Saturday, December 1, 2007

The Fate of the Planet? A Minor Issue to Ruling Classes, a Major Issue for the People

A report of great importance to the earth and its inhabitants was released last week and promptly buried in U.S. media for events of "greater importance," or at least events that serve the two central purposes of mass media in capitalist countries, that is, to both make money by by presenting material that provokes interest and entertains but requires no understanding(a little bit like flavor enhanced potato chips and other junk food in comparison to a serious meal) and to sustain the dominant ideology, to "teach" the public the required lessons about the world they live in.

Another week passed with Hugo Chavez getting denounced in mainstream media for oppressing Venezuelan youth and moving in the direction of a "totalitarian" dictatorship, Vladimir Putin (still an anti-Communist in the real world) being portrayed as as a "neo Stalinist" suppressing intellectual and cultural freedoms while artists who were previously praised as anti-Soviet critics are now mocked for "selling out" as they become loyal Putin men (I guess these print and electronic propagandists never quite grasped that their Russian counterparts wouldn't see that the meaning of "freedom" for Russia as complete subordination, not a Russian capitalist regime, like Putin's with ambitions to become a business competitor and big power player, not a passive supporter of the U.S. NAT0 bloc, once the Soviet Union was destroyed and the anti-Sovietism which made them into "heroes" in capitalist media was no longer relevant).

The situation in Iraq is getting better one day and worse the next, Iraq government figures on "returnees" those who fled for their lives but are now coming back to the country) are hailed one day as tangible evidence of progress (a live version of the body counts of the Vietnam war) and disputed the next, the U.S. military plans to "rely more" on Iraq government estimates of the violence in the country, even though no one, including the U.S. military, if one reads the official record, trusts those figures. And these are the serious stories for the college educated sections of the masses.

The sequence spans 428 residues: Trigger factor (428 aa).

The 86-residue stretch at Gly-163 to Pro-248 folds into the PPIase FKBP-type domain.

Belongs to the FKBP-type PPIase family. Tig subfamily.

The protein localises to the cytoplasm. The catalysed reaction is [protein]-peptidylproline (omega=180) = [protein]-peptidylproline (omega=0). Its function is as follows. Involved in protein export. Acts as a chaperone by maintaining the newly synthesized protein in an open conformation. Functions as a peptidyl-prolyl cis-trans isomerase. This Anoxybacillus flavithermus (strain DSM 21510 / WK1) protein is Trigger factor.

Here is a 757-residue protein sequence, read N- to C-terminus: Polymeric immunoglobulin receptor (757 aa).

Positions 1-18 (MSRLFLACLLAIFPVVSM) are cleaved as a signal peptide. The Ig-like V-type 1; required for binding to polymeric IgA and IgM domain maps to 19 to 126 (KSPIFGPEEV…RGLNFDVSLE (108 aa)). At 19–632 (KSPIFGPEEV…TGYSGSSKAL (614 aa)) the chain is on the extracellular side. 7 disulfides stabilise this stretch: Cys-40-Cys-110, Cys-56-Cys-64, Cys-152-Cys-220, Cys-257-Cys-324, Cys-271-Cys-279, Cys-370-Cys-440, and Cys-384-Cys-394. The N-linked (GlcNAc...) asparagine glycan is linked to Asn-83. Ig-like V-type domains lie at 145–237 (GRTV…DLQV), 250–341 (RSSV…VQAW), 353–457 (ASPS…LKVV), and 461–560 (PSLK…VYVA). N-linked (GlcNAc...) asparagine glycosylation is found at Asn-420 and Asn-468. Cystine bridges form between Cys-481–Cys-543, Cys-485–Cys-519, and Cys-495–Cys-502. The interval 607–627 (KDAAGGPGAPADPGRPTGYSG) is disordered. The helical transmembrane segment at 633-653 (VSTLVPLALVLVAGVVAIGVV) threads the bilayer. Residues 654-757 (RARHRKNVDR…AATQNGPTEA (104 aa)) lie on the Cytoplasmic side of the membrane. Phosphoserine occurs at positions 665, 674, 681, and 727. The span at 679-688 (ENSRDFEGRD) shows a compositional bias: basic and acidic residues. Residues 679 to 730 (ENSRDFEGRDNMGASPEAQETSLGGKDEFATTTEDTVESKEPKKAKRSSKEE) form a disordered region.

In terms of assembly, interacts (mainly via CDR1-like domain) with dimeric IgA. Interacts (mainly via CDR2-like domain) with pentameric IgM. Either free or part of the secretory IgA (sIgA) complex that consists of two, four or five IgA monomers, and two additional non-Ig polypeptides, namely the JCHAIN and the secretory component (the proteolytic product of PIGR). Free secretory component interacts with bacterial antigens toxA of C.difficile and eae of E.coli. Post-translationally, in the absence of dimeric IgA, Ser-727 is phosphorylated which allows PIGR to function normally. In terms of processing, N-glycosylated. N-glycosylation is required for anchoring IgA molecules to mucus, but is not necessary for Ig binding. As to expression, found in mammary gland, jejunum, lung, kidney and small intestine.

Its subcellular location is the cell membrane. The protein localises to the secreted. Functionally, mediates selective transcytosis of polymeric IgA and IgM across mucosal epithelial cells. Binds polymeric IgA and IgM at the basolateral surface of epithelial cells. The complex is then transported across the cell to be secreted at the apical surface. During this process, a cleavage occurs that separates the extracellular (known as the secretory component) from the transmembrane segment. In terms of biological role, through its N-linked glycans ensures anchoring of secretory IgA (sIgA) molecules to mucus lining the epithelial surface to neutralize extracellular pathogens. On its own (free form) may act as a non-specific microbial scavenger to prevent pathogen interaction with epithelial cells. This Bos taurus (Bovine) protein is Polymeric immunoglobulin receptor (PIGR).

The general population get sensationalistic reports of the murder of a professional football player, the adventures of the Republican candidates as they compete with each other to look like an Arnold Schwarzenegger action adventure movie hero in the "war against terrorism," human interest stories about Hillary and Obama (but virtually nothing about John Edwards, the former Vice Presidential candidate who has positioned himself to the left of the Hillary and Obama, has significant labor support, and is largely invisible in general media. As for Congressman Dennis Kucinich, the runaway favorite of serious progressives and the serious issues of the day (albeit a candidate with very limited resources and chances of getting the nomination, unlike Edwards) he is completely invisible.

Then of course there is the television writers strike, which may cut off new series programming, which might lead to panic attacks among segments of the population that really do use television the way of media critic once contended that millions do, as a plug in drug. Finally, there is the steroids investigation and the fate of Barry Bonds.

I have presented this extensive picture of events that most news paper readers and television watchers do know about in order to deal with the report that most have never heard of. Last week the United Nations released its annual Human Development report in Brasilia, Brazil. The report can be accessed at

The report makes the enormously important point that the increasing emission of greenhouse gasses that are central to the global warming crisis threatens to bring about increasing devastation for the poor countries of the world, particularly those in the Southern hemisphere and in equatorial regions. Droughts, floods, in effect, the equivalent of multiple Hurricane Katrinas for societies with a infinitely less resources to cope with such catastrophes than the U.S. (which turned Katrina into a far greater and continuing disaster than it could and should have been because of the Bush administration's policies, not a lack of resources).